Career progression

Another benefit of a career in social care is that there are plenty of opportunities to progress, including:
  • Qualifying as a team leader or supervisor by taking the Level 3 Diploma in Health and Social Care.

  • Gaining experience and qualifications to step up to senior operational roles, such as registered manager or deputy operations manager.

  • Working towards becoming an activity coordinator or rehabilitation worker by completing on-the-job training.

  • Specialising in certain areas, such as dementia care, autism, communication skills, stroke, end-of-life care, activity provision and team leading.

Get into social care

- Care worker
- Support worker
- Shared lives carer

Step into more senior roles

- Enhanced care worker
- Senior care worker
- Activity worker

How do I progress through a career in social care? 

Take on management responsibilities

- Team leader
- Counsellor
- Care coordinator 

Take a senior management role

- Manager
- Registered manager
- Commissioner

Become a qualified specialist

- Manager
- Registered manager
- Commissioner

How your career could develop

And so much more...!

How can I get started?

The good news is that you don’t need existing qualifications or experience to work in social care! It’s more important to demonstrate the right values and behaviours. However, there are lots of development opportunities to help you get started. You can build up skills through volunteering or paid courses, or apply for entry level roles and work placements to get some on-the-job training.
01

Develop skills and understand values

Some of the key skills and values you’ll need to demonstrate to work in social care include:

  • listening and observational skills
  • communication skills
  • reliability
  • compassion
  • respect
  • responsibility
  • friendliness
  • motivation 
  • patience
  • flexibility
  • commitment to a high quality of care.

02

Gain experience

It’s a good idea to gain some experience before you apply for a job. It can help you to understand the role better and strengthen your application.

Some options could include:

  • Work experience or shadow days in a care setting, such as a care home – see our list of south east London care homes below.

  • You can find volunteering opportunities near you on the NHS England website. 

  • Joining a local group supporting or working closely with people in care.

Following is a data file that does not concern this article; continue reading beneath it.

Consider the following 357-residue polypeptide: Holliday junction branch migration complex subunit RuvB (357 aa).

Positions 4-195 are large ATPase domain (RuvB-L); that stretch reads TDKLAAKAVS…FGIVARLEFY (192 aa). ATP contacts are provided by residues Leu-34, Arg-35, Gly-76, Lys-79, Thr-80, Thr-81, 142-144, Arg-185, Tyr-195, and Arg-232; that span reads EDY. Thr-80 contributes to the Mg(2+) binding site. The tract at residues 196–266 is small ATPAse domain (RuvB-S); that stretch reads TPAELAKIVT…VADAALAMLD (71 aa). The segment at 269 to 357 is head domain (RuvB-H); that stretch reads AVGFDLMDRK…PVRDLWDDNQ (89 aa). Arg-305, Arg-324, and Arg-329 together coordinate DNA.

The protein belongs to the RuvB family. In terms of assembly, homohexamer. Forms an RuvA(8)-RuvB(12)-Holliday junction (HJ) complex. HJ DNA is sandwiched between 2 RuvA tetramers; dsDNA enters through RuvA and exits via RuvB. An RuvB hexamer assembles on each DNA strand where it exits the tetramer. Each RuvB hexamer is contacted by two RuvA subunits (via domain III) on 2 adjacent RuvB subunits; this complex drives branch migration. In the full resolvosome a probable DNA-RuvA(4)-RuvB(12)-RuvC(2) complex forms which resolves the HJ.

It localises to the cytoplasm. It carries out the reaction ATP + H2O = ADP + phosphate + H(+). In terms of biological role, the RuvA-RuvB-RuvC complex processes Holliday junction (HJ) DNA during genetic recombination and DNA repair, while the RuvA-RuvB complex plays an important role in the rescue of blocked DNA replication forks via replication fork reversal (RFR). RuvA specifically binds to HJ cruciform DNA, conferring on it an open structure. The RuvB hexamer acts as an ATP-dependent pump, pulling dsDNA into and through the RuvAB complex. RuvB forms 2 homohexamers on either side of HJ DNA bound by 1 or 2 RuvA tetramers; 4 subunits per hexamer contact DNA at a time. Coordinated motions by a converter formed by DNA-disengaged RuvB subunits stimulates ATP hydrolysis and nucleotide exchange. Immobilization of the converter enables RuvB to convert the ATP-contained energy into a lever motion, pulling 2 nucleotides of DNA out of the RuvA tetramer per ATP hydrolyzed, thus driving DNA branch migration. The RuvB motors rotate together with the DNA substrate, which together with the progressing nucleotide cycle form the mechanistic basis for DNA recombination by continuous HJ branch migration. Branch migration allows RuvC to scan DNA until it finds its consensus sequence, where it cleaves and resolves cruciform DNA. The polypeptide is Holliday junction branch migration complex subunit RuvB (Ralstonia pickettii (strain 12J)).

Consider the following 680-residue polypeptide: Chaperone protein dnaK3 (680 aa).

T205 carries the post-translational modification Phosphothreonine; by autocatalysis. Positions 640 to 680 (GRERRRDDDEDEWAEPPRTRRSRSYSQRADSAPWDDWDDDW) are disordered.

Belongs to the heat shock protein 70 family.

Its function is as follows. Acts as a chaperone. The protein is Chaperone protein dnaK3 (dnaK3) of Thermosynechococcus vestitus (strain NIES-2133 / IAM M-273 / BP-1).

• Supporting or organising a fundraising event.

  • Offering help to someone you know who might need support with daily tasks, such as shopping or gardening.

  • Previous experience in hospitality, retail or community work would be valuable — but not essential!

03

Gain qualifications 

It’s not always necessary to have previous qualifications and experience to work in social care, and you can usually get vocational qualifications while you’re in the role.

However, the following would help you develop relevant knowledge and skills:

  • Level 1 Certificate in Health and Social Care.
  • Level 2 Diploma in Health and Social Care.
  • Level 1 Award in Preparing to work in the care sector.
  • Level 2 or 3 Certificate in Preparing to work in the care sector.

These can be paid for by you, or by a training provider or college. 

There are four main routes into social care

Finding the best route for you depends on a number of factors, including your age, whether you need a paid position, and what other time commitments you have.

Apprenticeships

Anyone over 16 years old who is ready to start work and wants to build up their skills and knowledge for a job in social care is eligible.

Get paid to work with a social care employer and complete on-the-job training while achieving a college qualification. 

Volunteer

Anyone who wants to experience working in social care and has time to commit to a regular volunteer position for a social care provider.
 

There are lots of different ways you can volunteer your support, including helping in a care home or day centre. Schools, colleges and job centres are a great place to start when looking for local volunteering opportunities.    

Care sector routeway

Anyone looking to gain preparatory experience and qualifications, as well as support to find permanent employment in social care afterwards. 

A learning programme (e.g. Level 1 Award in Preparing to Work in Adult Social Care) while on a work placement. You’ll be supported to find a job in the sector once your training is complete. 

This isn't paid but your expenses are covered.

Traineeship

Anyone aged 16 - 24 years old not in employment and looking to improve their employability to help get an apprenticeship or a job in social care.

Find job vacancies near you

Local council job websites for south east London are a great place to start when looking for social care opportunities in your local area. 

Useful resources

There are plenty of resources available to help you identify which role is right for you, improve your employability, and provide more information about a career in social care.

Quizzes

Take one of these quick quizzes to find out if social care is the right sector for your values and behaviours.

More info

Skills for Care and Proud to Care have great resources to help you plan for a career in social care.

Online courses

Sign up to any of these free online courses to learn more about social care and build out your CV.

Apprenticeships

Find apprenticeships in your local area.

Traineeships

Find traineeships in your local area.

Volunteering

Search for volunteering opportunities local to you.

Funding

If you’re looking to explore qualifications, have a look at the following funding options you could apply for.

People's experiences

Hear about Bethany's experience to discover how you can become a carer and what to expect.